Malaysians abroad say Covid-19 vaccinations help life return to normal


The Hounslow Jamia Masjid and Islamic Centre was used as a Covid-19 vaccination clinic in London, (June 18, 2021). – Reuters

KUALA LUMPUR (Bernama): Life has returned to normal for people in a few countries after more people have been vaccinated against the Covid-19 virus.

Some Malaysians living abroad said strict movement restrictions imposed before were relaxed after the pandemic in the countries they are in were controlled.

Sabri Samson, a Malaysian who is an imam at the Hobart Mosque in Tasmania, Australia, said since May, people in the country have returned to their normal lives.

Muslims, he said, were allowed to perform congregational prayers without physical distancing and capacity limits at mosques and surau.

He said people in Australia, including Malaysians there, generally did not reject the vaccinations.

"The community here really want the vaccine and believe it can help prevent serious Covid-19 infection. However, we still wear face masks where needed," he said during the Antara Keperluan dan Khilaf Covid-19 virtual panel discussion aired on Bernama TV Saturday (June 19) night.

The programme moderator was Bernama chairman Datuk Ras Adiba Radzi with other panellists comprising Shireen Abdullah in San Diego, United States and Haliza Hashim in London, United Kingdom as well as strategic planning exco for Medical Mythbuster Malaysia's vaccination campaign Dr Megat Mohamad Amirul Amzar Megat Hashim, who was in the studio.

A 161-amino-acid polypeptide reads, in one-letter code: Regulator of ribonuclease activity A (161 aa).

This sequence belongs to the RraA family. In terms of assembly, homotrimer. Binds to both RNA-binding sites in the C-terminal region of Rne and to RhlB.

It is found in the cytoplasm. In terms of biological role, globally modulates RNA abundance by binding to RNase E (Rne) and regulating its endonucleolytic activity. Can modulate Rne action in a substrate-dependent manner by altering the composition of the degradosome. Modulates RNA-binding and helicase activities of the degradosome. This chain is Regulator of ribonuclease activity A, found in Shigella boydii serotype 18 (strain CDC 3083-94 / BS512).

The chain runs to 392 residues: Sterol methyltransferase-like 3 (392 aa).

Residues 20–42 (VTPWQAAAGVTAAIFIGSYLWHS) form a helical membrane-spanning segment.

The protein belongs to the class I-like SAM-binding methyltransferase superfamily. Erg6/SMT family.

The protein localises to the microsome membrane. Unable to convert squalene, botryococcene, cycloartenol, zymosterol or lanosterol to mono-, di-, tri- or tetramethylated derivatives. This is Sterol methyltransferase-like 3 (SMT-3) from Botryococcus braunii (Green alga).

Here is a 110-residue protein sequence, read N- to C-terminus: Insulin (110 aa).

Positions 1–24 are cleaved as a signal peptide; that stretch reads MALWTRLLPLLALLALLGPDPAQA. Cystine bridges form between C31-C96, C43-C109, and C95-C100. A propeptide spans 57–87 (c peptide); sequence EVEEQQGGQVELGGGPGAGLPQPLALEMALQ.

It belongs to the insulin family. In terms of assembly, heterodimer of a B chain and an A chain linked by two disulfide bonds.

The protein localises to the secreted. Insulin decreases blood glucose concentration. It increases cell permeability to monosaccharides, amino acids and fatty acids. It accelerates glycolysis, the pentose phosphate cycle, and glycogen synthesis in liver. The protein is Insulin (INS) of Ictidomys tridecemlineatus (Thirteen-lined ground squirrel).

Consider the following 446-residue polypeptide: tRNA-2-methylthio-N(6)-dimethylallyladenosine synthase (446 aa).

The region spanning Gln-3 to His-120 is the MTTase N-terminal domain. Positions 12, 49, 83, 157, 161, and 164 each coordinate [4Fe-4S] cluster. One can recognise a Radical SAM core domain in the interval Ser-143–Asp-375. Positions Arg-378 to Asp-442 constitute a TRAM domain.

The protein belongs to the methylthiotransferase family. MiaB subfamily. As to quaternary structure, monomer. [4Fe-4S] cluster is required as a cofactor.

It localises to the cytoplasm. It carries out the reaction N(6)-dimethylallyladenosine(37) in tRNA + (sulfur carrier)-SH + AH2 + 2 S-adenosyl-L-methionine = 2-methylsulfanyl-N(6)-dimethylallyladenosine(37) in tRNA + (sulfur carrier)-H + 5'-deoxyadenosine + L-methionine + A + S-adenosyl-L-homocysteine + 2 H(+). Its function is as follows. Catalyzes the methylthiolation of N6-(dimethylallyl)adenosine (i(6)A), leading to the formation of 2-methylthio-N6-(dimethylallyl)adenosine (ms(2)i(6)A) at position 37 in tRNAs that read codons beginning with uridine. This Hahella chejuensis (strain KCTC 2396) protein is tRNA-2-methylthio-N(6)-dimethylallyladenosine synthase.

According to Haliza, the desire to enjoy freedom outside was the motivating factor for more people in the United Kingdom to get vaccinated against Covid-19, with a total of 30 million people who have received both doses of the vaccine so far.

She said getting vaccinated was considered as the only way to enjoy daily activities like before, such as dining in restaurants, watching football matches, attending concerts and theatres and going for holidays.

The UK government also opened up vaccination centres in community areas to ensure more people receive their vaccine to achieve herd immunity.

"Various campaigns involving celebrities and religious figures were held to encourage vaccination, including opening up vaccination centres near mosques, churches, Chinatown – and not marginalising migrant workers," she added.

Sharing her experience in San Diego, Shireen said the people are no longer required to wear face masks outside due to the improving Covid-19 situation, with almost 50% of the population in the area vaccinated.

Shireen, who had been fully vaccinated, said she felt more comfortable and safe going out now, but still chose to wear face masks as an additional preventive measure. – Bernama

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